It is a feature of the present invention that the dual-mode detector of the present invention has two modes of operation, a phase-detection mode and a phase-and-frequency-detection mode.
It is another feature of the present invention that the gain of the dual-mode detector is the same for each operating mode.
It is another feature of the present invention that the dual-mode detector recognizes a plurality of different data formats.
It is yet another feature of the present invention that the dual-mode detector includes programmable delay.
It is accordingly an object of the present invention to provide dual-mode detector.
It is another object of the present invention to provide a dual-mode detector which has a phase-detection mode of operation and a phase-and-frequency-detection mode of operation.
It is another object of the present invention to provide a dual-mode detector having a gain which is the same for each operating mode.
It is yet another object of the present invention to provide a dual-mode detector which is universal in application, being able to accept a plurality of different data formats and a plurality of different data rates.
Additional benefits and advantages of the present invention will become apparent to those skilled in the art to which this invention relates from the subsequent description of the preferred embodiments and the appended claims, taken in conjunction with the accompanying drawings, in which:
FIG. 1 is a block diagram of a phase-locked loop (PLL) circuit containing the dual-mode detector of the present invention;
FIGS. 2A and 2B form a schematic diagram of the dual-mode detector of the present invention;
FIG. 3 is a schematic diagram of a particular type of delay cell within the delay circuit of the dual-mode detector;
FIG. 4 is a schematic diagram of an edge-detection circuit for allowing the dual-mode detector to operate with other data formats;
FIG. 5 is a first timing diagram illustrating operation of the dual-mode detector;
FIG. 6 is a second timing diagram illustrating operation of the dual-mode detector;
FIG. 7 is a third timing diagram illustrating operation of the dual-mode detector; and
FIG. 8 is a fourth timing diagram illustrating operation of the dual-mode detector.
Referring now to FIG. 1, PLL circuit 10 includes dual-mode detector 12, charge pump 14, loop filter 16, and voltage-controlled oscillator (VCO) 18.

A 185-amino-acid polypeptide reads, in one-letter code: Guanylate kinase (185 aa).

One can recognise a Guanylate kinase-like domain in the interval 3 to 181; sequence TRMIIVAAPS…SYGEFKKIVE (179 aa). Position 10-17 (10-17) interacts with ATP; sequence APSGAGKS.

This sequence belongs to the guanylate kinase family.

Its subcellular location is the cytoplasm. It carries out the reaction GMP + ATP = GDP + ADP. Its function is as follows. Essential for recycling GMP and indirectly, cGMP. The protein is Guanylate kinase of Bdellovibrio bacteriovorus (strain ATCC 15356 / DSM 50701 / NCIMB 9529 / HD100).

Dual-mode detector has a phase-detection mode and phase-and-frequency-detection mode. In the phase-detection mode, dual-mode detector 12 detects a phase difference between a PLL clock signal (PLL clock) and an incoming data signal (data). The data signal may be encoded in one of many formats, such as an MFM data signal. In the phase-and-frequency-detection mode, dual-mode detector 12 detects a phase and a frequency difference between the PLL clock signal and a crystal clock signal (clock) in order to become locked at the crystal clock frequency. In either mode, dual-mode detector 12 produces "voltage up" and "voltage down" feedback signals for causing VCO 18 to stabilize at a constant frequency.
Dual-mode detector 12 includes detection and feedback circuit 20, delay circuit 22, mode-switching circuit 24, programmable divider 26, and optional edge-detection circuit 28. Detection and feedback circuit 20 detects phase differences and generates the voltage up and voltage down signals.
Delay circuit 22 delays the data signal when the clock signal leads the data signal in order to allow detection and feedback circuit 20 to detect a phase difference. Preferably, delay is selectable.
Mode-switching circuit 24 switches dual-mode detector 12 between phase-detection and phase-and-frequency-detection modes of operation.
Programmable divider 26 divides the output signal from VCO 18 by a predetermined number in order to produce a predetermined PLL clock frequency. The predetermined number is determined by the amount of delay selected. Programmable divider 26 may be any commercially available divide-by-n circuit. Preferably, delay is about one fourth of a bit cell for MFM data, which means that the predetermined number is four.